Gov. Asa Hutchinson has appointed three special justices to fill openings on the Arkansas Supreme Court in a case to decide which justices should rule on the lawsuit challenging the ban on same-sex marriage.
They are former Republican senator Shawn Womack, now a circuit judge in Mountain Home; former Republican attorney general candidate and former appointed Supreme Court Justice Betty Dickey, and Brett Watson, a Searcy lawyer.
No word yet on how quickly the three are expected to come up to speed on the question carved off as a separate case by Justices Courtney Goodson, Karen Baker, Jo Hart and Robin Wynne. Judge Rhonda Wood recused in this specific decision — though she wants to hear the same-sex marriage case — because the separate case specifically will decide whether Wood sits on the case or Special Justice Robert McCorkindale hears it. McCorkindale was appointed by Gov. Mike Beebe after the judge then holding Wood’s seat, Cliff Hoofman, recused. She took that seat Jan. 1.
The separate case was set up by a request from Republican Attorney General Leslie Rutledge, who is defending the same-sex marriage ban. She wants new oral arguments in the case completed Nov. 20 but not officially decided by issuance of an opinion before two seats on the court changed. In addition to Wood, Wynne succeeded the retiring Donald Corbin.
Chief Justice Jim Hannah and Justice Paul Danielson recused from the case after four members of the court made the decision to make a separate case out of whether Wood should hear the case or not. They said it was a delaying tactic. The appeal of Judge Chris Piazza’s invalidation of the marriage ban has been pending since May. With the new delays, few expect an Arkansas Supreme Court ruling before the U.S. Supreme Court rules and takes pressure off whatever the Arkansas court decides. A separate federal case will be argued next month before the 8th U.S. Circuit Court of Appeals. The Arkansas ban was struck down in federal court as well.
The state wants Wood to hear the case. So do counties named as defendants. Plaintiffs in the case originally favored a decision by the original panel that heard the case, but this week — after some differences between two lawyers on the plaintiffs’ side — said the composition of the court was up to the court, though both still personally favored the original panel. Plaintiffs withdrew an objection to going with the current justices in hopes of speeding a decision in the case. That’s not likely to speed things up much.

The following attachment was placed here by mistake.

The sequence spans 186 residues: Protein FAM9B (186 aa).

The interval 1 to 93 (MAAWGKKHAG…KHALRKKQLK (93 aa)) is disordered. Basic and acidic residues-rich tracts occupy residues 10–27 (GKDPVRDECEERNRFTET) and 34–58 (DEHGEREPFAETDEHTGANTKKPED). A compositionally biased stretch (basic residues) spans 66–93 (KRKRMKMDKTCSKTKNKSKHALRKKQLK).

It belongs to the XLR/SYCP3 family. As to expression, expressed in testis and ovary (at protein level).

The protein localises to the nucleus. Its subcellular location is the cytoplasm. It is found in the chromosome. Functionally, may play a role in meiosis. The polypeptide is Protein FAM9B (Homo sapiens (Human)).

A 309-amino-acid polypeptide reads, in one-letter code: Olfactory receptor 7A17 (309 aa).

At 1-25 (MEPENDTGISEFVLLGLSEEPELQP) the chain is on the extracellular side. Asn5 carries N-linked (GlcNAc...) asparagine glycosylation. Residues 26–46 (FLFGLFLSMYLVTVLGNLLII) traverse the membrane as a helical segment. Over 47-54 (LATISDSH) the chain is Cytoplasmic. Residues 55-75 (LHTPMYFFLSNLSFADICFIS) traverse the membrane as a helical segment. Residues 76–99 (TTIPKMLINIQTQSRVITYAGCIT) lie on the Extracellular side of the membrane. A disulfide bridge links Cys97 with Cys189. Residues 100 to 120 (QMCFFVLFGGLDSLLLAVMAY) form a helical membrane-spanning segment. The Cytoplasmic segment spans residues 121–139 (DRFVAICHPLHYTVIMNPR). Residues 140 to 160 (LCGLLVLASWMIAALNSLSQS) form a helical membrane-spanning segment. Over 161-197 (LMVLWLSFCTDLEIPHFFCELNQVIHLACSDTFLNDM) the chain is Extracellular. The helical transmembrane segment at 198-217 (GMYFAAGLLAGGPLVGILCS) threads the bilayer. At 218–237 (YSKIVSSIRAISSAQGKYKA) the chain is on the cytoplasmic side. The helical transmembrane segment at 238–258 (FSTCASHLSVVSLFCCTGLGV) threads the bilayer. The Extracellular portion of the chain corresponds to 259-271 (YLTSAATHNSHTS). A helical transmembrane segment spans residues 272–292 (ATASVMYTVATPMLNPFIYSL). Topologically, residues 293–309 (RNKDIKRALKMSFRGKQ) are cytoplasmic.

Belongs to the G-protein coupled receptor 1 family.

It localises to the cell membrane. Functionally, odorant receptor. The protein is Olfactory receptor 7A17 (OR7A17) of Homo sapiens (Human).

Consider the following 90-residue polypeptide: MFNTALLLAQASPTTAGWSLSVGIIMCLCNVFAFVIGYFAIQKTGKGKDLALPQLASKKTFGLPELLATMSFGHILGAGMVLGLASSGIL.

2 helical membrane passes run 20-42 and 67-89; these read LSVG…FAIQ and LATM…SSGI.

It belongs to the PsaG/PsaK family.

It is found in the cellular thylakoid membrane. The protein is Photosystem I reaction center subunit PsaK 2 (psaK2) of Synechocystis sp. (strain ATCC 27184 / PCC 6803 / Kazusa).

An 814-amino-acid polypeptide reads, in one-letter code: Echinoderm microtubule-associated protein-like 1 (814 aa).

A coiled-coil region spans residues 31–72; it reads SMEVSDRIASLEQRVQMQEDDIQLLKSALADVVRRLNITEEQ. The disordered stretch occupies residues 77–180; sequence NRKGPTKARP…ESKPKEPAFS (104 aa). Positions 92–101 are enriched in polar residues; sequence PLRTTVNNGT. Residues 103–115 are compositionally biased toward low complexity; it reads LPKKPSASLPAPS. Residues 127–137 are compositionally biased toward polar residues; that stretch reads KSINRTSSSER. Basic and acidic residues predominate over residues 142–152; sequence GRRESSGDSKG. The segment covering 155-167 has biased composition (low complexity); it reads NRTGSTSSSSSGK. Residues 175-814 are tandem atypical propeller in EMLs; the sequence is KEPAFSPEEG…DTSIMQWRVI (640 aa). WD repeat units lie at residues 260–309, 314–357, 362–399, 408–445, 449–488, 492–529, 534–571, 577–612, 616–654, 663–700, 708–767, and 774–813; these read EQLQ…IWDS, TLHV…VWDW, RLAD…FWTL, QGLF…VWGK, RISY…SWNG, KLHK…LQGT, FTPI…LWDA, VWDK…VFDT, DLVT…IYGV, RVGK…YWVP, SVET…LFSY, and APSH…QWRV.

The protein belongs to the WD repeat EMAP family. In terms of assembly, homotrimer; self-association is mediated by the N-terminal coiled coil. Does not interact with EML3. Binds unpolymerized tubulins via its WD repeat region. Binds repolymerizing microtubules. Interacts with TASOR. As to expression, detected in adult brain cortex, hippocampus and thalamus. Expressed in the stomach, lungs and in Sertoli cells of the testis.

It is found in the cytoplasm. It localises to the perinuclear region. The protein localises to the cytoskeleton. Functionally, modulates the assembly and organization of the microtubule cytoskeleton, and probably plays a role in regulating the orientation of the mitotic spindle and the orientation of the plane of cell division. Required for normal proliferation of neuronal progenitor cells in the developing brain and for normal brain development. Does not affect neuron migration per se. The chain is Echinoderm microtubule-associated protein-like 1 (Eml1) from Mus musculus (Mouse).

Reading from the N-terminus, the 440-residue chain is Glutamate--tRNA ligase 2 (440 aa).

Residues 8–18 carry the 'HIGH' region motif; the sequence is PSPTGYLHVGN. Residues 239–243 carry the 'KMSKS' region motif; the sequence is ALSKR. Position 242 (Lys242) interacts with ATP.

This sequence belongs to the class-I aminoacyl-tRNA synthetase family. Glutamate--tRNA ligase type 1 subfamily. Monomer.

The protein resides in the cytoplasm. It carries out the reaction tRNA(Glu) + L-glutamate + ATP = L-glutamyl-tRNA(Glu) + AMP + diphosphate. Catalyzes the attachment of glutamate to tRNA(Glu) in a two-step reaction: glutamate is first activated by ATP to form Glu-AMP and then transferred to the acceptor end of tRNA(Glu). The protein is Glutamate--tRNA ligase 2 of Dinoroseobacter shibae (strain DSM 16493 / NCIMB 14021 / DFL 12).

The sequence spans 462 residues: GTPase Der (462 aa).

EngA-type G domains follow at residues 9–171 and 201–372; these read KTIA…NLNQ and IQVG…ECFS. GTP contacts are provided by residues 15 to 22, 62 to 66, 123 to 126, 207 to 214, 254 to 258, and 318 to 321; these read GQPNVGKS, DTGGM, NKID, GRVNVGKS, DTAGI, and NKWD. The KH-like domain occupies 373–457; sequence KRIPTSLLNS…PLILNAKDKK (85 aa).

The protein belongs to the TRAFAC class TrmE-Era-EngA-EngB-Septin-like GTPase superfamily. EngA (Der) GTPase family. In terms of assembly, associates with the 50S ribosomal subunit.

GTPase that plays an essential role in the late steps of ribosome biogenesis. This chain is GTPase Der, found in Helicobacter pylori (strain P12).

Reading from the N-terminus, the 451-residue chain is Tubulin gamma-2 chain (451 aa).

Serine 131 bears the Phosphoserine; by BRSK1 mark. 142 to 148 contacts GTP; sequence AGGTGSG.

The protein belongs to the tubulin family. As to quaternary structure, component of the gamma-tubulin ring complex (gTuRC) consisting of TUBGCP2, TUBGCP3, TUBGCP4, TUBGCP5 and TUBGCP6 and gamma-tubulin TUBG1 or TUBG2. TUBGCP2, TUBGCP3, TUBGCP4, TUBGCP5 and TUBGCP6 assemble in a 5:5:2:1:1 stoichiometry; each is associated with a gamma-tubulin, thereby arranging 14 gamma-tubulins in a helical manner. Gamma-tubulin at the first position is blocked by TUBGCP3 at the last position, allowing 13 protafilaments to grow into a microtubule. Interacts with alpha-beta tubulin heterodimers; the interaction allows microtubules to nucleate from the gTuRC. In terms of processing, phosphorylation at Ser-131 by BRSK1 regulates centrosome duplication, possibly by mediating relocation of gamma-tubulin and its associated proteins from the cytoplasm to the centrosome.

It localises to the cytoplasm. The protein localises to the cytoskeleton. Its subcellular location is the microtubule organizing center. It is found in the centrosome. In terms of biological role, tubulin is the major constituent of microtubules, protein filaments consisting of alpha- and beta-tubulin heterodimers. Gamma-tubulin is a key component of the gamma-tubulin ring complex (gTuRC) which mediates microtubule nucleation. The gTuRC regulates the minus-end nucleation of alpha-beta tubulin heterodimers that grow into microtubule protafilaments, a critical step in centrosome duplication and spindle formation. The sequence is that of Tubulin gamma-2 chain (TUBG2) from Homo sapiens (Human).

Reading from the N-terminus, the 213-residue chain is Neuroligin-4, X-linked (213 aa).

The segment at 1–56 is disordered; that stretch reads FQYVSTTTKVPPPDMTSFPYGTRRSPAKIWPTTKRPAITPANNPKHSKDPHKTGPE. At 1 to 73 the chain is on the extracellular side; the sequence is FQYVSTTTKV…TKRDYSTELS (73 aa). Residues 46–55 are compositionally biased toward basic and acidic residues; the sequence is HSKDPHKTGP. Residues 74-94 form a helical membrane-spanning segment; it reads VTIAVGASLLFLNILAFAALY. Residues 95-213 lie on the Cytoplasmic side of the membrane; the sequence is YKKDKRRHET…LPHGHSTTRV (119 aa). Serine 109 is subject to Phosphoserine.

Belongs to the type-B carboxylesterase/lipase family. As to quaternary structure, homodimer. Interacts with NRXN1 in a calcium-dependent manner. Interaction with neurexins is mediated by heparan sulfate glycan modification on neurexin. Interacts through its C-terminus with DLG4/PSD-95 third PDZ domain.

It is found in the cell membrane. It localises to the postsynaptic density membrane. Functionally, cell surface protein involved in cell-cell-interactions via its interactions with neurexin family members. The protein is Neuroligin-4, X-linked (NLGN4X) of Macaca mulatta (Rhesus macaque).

The biggest pending question is whether the decision of the Arkansas Supreme Court, whenever it’s finally issued, has the same outcome as the vote taken by justices in conference Nov. 20.Justices sometimes change their minds in the course of preparing opinions, if rarely. But a reversal of course because of the machinations and delays engineered by certain members of the court and the influence of Republican officials — Rutledge, Hutchinson, Womack, Dickey and even Wood, who ran effectively as a Republican with endorsements from anti-marriage Republican Mike Huckabee — in bringing it about will be cause for comment. The Republican Party remains opposed to same-sex marriage in Arkansas.
Not that anyone would or should ever suggest that a Republican governor would try to bake a judicial decision with his appointees. Because Hutchinson thinks merit appointments are an insurance against overly political courts.
Nonetheless, a reminder:
When a legislator, Shawn Womack introduced, but didn’t pass, a bill to prohibit adoptions by homosexuals. Not that discrimination against homosexuals is squarely at issue in who decides how to rule on the marriage case. Or is it? Womack failed, but voters in 2008 approved an initiated act to accomplish Womack’s aim. The Arkansas Supreme Court struck it down as unconstitutional, but the membership in that court has changed dramatically, even more so in this special derivative case. UPDATE: I’m reminded by AP that Betty Dickey was in the unanimous opinion on a 2006 case that invalidated a state regulation, not law, aimed at preventing gay people from being foster parents, but read on….
(CLARIFICATION: This post now contains a corrected version of the timeline of various legal efforts to discriminate against gay people.)
Shawn Womack and Betty Dickey seem certain to be welcomed collegially by the remaining justices. Womack, you’ll remember, pleaded long and hard for huge pay raises for judges. And after the judges got an 11 percent pay raise, he took the additional insurance policy of thanking the independent citizens commission for his pay raise but saying that Supreme Court judges should make $20,000 more than lowly circuit judges like himself. (He’s rumored as a future Supreme Court candidate himself in two years when Paul Danielson retires.) Betty Dickey likewise, no doubt won some court friends by writing the independent commission about how hard the work on the court was and that she thought the justices were deserving of far more than a raise from about $150,000 to $165,000.
Do we really need much time for the newbies to brush up on this case? Or, God forbid, to have oral arguments? I think Asa has found a solid majority for this question. @judgerhonda will get to hear the marriage case.
PS — I forgot to mention that Betty Dickey endorsed Leslie Rutledge. Rutledge started this whole special case on which Dickey will now rule.
I’ve asked Gov. Asa Hutchinson’s office about his appointment of someone with an animus toward same-sex marriage and a supporter of a key party in the case to hear this matter. No response so far. In Womack’s case, this also amounts to a rare appointment of a sitting judge, but quite helpful to his future electoral plans.